“Leonard was liked and trusted by most everyone that knew him but at this time in his life his luck had turned and he owed large amounts of money to many people,” the complaint states. “In 2002, he was diagnosed with cancer and shortly thereafter moved in with his longtime friend Kleven, who was one of the stuntmen in ‘The Adventures of Rin-Tin-Tin.’ In resolution of a large debt owed to Kleven, in 2005 Leonard assigned all of his intellectual property rights in Rin Tin Tin to Kleven. Kleven became the legal owner of all of the copyrights and common law trademarks rights in and to the Rin Tin Tin legacy.
     “Beginning with Duncan in 1923, then Duncan and Leonard, then Leonard alone, then Leonard and Kleven, then Kleven alone, and now Kleven and Rin, Inc., the originator of the Rin Tin Tin legacy and his lawful successors have continuously created, pitched, marketed and promoted Rin Tin Tin for almost a century.”
     Enter the defendants, whose story “begins some 50 years after Duncan discovered the litter of German Shepherd puppies on a World War I battlefield, and long after the name and character Rin Tin Tin had become known world-wide through movies, television shows, books and merchandise,” according to the complaint.
     In 1957, Duncan sold the first of four German Shepherd puppies he represented as being Rin Tin Tin IV’s puppies to a woman named Jannettia Propps Brodsgaard, the complaint states.
     “Brodsgaard and eventually her granddaughter, Hereford, began to breed and sell the puppies with the apparent intent of preserving the purported Rin Tin Tin bloodline. This in itself was not an issue, but Hereford began to confuse her ownership of dogs which purportedly shared the bloodline of the dog Duncan found in France in 1918 with the ownership of the Rin Tin Tin legacy – and the unlawful exploitation of the iconic Rin Tin Tin character, name and fame,” according to the complaint.
     Hereford eventually filed for a federal trademark registration for the Rin Tin Tin; Kleven claims he sued her, but dropped it after they reached a settlement agreement. The agreement stated that Kleven had common law trademark rights in Rin Tin Tin and was assigned the Rin Tin Tin mark and character by Lee Duncan, according to the complaint.
     Under the agreement, so long as Hereford’s use of the Rin Tin Tin mark was “limited to identifying her dogs as descendants of Rin Tin Tin IV in connection with the breeding, raising, training, and selling of German Shepherd dogs, such use is not likely to cause confusion with Herbert B. Leonard’s use of the Rin Tin Tin mark and character,” the complaint states.
     Kleven claims that Hereford declared in court that she understood the terms of the settlement, which gave her a limited right to use the mark for fan club services and allowed her to use the mark only to describe the dogs she bred as descendants of Rin Tin Tin IV.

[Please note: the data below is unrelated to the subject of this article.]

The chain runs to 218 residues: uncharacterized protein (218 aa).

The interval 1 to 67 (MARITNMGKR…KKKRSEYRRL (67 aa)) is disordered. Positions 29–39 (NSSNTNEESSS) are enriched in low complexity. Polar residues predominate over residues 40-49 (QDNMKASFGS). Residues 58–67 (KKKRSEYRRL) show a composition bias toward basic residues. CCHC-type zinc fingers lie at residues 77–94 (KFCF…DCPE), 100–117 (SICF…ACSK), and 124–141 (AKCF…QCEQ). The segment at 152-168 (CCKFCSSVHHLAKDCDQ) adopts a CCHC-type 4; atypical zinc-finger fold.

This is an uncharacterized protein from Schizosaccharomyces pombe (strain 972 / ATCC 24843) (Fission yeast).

But despite the settlement, two more lawsuits followed and defendants are still infringing on the Rin Tin Tin mark, Kleven claims.
     “Defendants’ continued efforts to commandeer the Rin Tin Tin legacy include, without limitation, the fraudulent filing of federal trademark applications for the mark Rin Tin Tin, marketing for sale merchandise clearly – but falsely – advertised and depicted as being part of the Rin Tin Tin legacy, and falsely representing to others that they and they alone are the rightful holders of that legacy. Despite having absolutely no connection to the creation or ownership of any original or authorized film or television works featuring – and which created – the Rin Tin Tin icon, defendants are attempting to profit off the creative efforts of the true owners of the Rin Tin Tin trademark and copyrights in the works that feature the fictional character Rin Tin Tin,” according to the complaint.
     Kleven claims that he and his predecessors’ have been using the common law trademark Rin Tin Tin continuously since 1923 and would like to continue to do so through the production of movies, television shows and merchandise. He claims that defendants’ “unlawful claim to intellectual property rights” for Rin Tin Tin interferes with this.
     The defendants use the Rin Tin Tin character to sell books, cards, clothing, collars, leashes, dog treats, plush toys, games, and grooming supplies, the complaint states.
     “Defendants hold the false and misguided belief that receiving a federal trademark registration through fraud and omission confers upon them legally enforceable trademark rights,” the complaint states.
     “Defendants have never received authorization from any owner of one or more of the multiple copyrighted works that created or contributed to the legacy of the iconic fictional German shepherd character named Rin Tin Tin to create a derivative work. Therefore, defendants cannot have legally acquired any copyrights in any works created by defendants that feature the iconic fictional German Shepherd character named Rin Tin Tin.”
     Kleven wants the defendants prohibited from using the Rin Tin Tin mark, cancellation of their trademark applications and registrations, transfer of the Internet site www.rintintin.com , and punitive damages.
     He is represented by Kevin Welch in Hermosa Beach.